Distinguished Sailors Stamps



On Thursday February 4, 2010 the U.S. Postal Service will issue "Distinguished Sailors stamps" to honor four sailors who served with bravery and distinction during the 20th century. They are William S. Sims, Arleigh A. Burke , John McCloy, and Doris Miller.

The stamps will be unveiled in a ceremony at a First-Day-of-Issue Ceremony to be conducted at the Navy Memorial in downtown Washington, DC.


Image of 4 stamps released by the US Postal Service

Vice Admiral William S. Sims served as Commander of U.S. Naval Forces in European waters during World War I. He was an outspoken reformer and innovator who helped shape the Navy into a modern fighting force. After his service, Sims continued to write and lecture about naval reform until his death in 1936, at which time the New York Herald Tribune declared that he had "influenced our naval course more than any man who ever wore the uniform." The Navy has named three destroyers after Vice Admiral Sims. The most recent, USS W. S. Sims (DE-1059), was commissioned in 1970.

The William S. Sims stamp features a detail from a photograph of Sims (1919). Beside the photograph is a depiction of the crest of the destroyer escort USS W. S. Sims (DE-1059), which was commissioned in 1970.

Admiral Arleigh A. Burke was one of the top destroyer squadron commanders of World War II. He had an equally distinguished postwar career in which he played a major role in modernizing the Navy and guiding its response to the Cold War. When Admiral Burke died in 1996, he was hailed as a "sailor’s sailor" who defined what it meant to be a naval officer: "relentless in combat, resourceful in command, and revered by his crews."

The Arleigh A. Burke stamp features a detail from a photograph of Burke (1951). Beside the photograph is a depiction of the crest of the guided missile destroyer USS Arleigh Burke (DDG-51), which was commissioned in 1991 as the first in a whole class of destroyers.

Lieutenant Commander John McCloy was described by a shipmate as "like a bull" who couldn’t be stopped. He has the distinction of being one of the few men in the nation's history to earn two Medals of Honor for separate acts of heroism.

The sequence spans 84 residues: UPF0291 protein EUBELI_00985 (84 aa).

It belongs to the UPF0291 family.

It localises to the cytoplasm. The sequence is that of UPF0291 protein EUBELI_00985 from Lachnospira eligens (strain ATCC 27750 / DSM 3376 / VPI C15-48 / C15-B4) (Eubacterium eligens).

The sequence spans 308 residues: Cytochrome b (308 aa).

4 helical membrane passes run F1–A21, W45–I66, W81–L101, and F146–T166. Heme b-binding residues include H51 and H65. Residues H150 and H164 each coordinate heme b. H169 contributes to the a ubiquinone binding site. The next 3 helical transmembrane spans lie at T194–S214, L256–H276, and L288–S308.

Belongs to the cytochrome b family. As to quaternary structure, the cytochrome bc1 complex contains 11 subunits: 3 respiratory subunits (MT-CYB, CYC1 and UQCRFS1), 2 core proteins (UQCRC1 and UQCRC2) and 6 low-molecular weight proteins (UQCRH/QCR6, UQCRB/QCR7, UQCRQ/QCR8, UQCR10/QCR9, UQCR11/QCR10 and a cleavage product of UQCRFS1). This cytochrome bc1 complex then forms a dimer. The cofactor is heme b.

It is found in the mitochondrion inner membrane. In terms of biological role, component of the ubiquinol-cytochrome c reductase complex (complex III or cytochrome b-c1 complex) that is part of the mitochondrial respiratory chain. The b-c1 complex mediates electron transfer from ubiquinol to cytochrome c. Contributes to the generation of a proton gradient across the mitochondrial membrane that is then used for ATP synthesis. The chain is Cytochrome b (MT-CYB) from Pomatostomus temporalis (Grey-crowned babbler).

LCDR McCloy retired from active duty in 1928 after a thirty-year career in the Navy and "a lifetime of service on all the seven seas," as the Kansas City Star put it: "His service record notes that in 1942 he was advanced on the retired list to lieutenant commander after being specially commended by the Secretary of the Navy for performance of duty in actual combat." McCloy died in 1945.

In 1963, the Navy commissioned a destroyer escort, USS McCloy (DE-1038), which was named in his honor.

The John McCloy stamp features a detail from a photograph of McCloy (circa 1920). Beside the photograph is a depiction of the crest of the destroyer escort, USS McCloy (DE-1038), which was commissioned in 1963.

Petty Officer Doris Miller has been given the title of "the first African American hero of World War II." Petty Officer Miller became an inspiration to generations of Americans for his actions at Pearl Harbor on December 7, 1941.

Although he was only the first of a number of African Americans to be recognized for their heroism in World War II, Miller is singularly remembered for providing inspiration to a campaign for equal recognition and opportunity for Blacks in the military, a campaign that bore fruit in 1948 when President Truman ordered "that there shall be equality and opportunity for all persons in the armed forces."

The Doris Miller stamp features a detail from a photograph of Miller (1942). Beside the photograph is a depiction of the crest of the destroyer escort USS Miller (DE-1091), which was commissioned in 1973.





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